On an evening celebrating youth, when the parade of glamour on the red carpet at the Kodak Theatre gave off plenty of Hollywood sparkle, "The King's Speech," a traditional historical drama about George VI, who overcame a crippling stammer to lead England in World War II, dominated the top honors at the 83rd
Academy Awards ceremony Sunday.
So much for "The Social Network," which as the film about the creation of Facebook, represented the young and rising 21st
century and had been the front-runner to win the best movie Oscar early on in the awards race.
In its near sweep, "The King's Speech" won best actor honors for Colin Firth, 50, who played the monarch, and the best director award for Tom Hooper, 38. If there was a big surprise in the evening it was the victory of Hooper over David Fincher, 48, the director of "The Social Network" and probably Hollywood's hottest director.
"I have a feeling my career just peaked," Firth said, holding his statuette, in typical self-deprecatory British fashion though emotion came through a tight smile.
Breaking away from the British wave, Natalie Portman won the best actress award for her role as a deranged ballerina in "Black Swan,'' a sex-driven exploration of madness.
Looking radiant in a long, flowing deep purple gown showing her mommy bump, Portman was among six nominees under 35 years of age. Despite her youth, 29, she's a movie veteran who beat out Hollywood royalty, the four-time nominee Annette Bening, 52, who was nominated for her role as a lesbian mother in "The Kids Are All Right."
Meticulously prepared at these awards shows, Portman was graceful in victory, giving appreciative nods to the other female nominees, her family, producers, trainers, and to the father of her baby, her fiancé, Benjamin Millepied, who choreographed some of her ballet dances in "Black Swan."
Altogether, 10 films were nominated for best picture, but in the end only two of them were real contenders, "The King's Speech," with 12 nominations and four Oscars, the most of any film this year, and "The Social Network," which had eight nominations and three Oscars.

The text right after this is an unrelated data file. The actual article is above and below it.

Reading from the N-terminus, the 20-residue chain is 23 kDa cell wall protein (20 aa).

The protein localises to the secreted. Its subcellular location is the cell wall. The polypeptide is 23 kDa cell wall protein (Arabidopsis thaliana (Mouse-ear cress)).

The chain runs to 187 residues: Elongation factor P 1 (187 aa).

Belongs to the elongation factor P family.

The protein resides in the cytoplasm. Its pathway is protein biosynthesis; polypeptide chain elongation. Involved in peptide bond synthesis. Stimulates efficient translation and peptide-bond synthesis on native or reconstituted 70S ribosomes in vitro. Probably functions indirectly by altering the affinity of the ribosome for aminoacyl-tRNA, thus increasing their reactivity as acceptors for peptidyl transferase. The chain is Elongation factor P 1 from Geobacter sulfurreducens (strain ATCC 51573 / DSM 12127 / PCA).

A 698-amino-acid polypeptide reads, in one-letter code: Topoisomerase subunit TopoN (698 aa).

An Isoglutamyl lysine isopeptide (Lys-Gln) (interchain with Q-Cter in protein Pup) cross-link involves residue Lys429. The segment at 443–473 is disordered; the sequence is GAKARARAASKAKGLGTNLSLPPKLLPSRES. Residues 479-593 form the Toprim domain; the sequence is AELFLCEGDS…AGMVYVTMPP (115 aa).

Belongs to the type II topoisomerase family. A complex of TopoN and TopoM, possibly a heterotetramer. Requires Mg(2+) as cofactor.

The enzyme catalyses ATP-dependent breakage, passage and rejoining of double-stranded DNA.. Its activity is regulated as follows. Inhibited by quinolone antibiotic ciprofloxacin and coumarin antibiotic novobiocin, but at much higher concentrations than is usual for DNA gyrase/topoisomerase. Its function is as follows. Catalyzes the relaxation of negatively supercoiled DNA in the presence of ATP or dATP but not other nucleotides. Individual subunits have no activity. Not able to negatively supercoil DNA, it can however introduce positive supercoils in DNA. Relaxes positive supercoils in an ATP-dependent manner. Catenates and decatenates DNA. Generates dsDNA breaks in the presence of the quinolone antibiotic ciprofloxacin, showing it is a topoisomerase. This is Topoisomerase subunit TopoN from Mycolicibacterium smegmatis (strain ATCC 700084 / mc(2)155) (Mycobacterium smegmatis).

On an evening lacking much suspense, melodrama or embarrassing gaffes, one of the big questions centered on the performance by James Franco, 32, a best actor nominee, and Anne Hathaway, 28, nominated for best actress last year, as the show's co-hosts. As the new face of the ABC telecast, Franco and Hathaway were presented in a series of TV ads as an irresistible couple, flirting, dancing and horse-playing. Rather silly, but not much sillier than commercials for other hosts in recent years.
Hathaway, the youngest Oscar host ever, wore a shiny crimson vintage Valentino gown on the red carpet and changed costumes at least half a dozen times during the show. Though Franco and Hathaway aren't known for their comedic chops, they delivered what the producers wanted: youth and glamour.
Gamely, she sang dressed in a tux (not a bad voice actually) against the backdrop of a jade-brilliant retro stage set of curves and arches, and Franco, game himself, showed up in a girlie full-length gown and blonde wig.
As Hathaway shouted at one point, "It's the young and hip Oscars!"
Still, the big awards went not to newcomers but to well-known actors who've been around the block several times.
Even the two smaller acting prizes went to veterans, both for the same film, "The Fighter." Melissa Leo, 50, who played the boxer's manipulative manager-mother, went off the rails when she accepted the best supporting actress award with an incoherent and goofy rant that included the F-word (bleeped on TV).
Next to her, Christian Bale, 37, who played the crack-addicted brother, seemed rational though he blurted, "What the hell am I doing here in the midst of you?" when he accepted the Oscar for best supporting actor.
On the whole, this was a rather sedate show marked more by Portman's and Firth's dignified demeanor than by nutty speeches and graceless jokes, as has happened in recent years. While Hathaway and Franco were energetic (she more than he) and appealing, they lacked the quick self-mocking zingers and knowing jabs at Hollywood that keep the audience laughing (and awake) in between the big awards.
But there were improvements. With a lineup of major previous Oscar winners handing out second-tier prizes (makeup, costume design), there were more big stars on hand, or so it seemed, than in earlier years. This time, for instance, the great Cate Blanchett, a previous Oscar winner and several times nominee, dressed in a lovely lavender Givenchy dress, announced the makeup and costume design awards.
After three and half hours, after the proclamation of the reign of "The King's Speech" as best picture of the year, it was over. But the after-parties were just gearing up for the night ahead, and the shiniest stars would glitter, as they do every year, at exclusive parties all over town.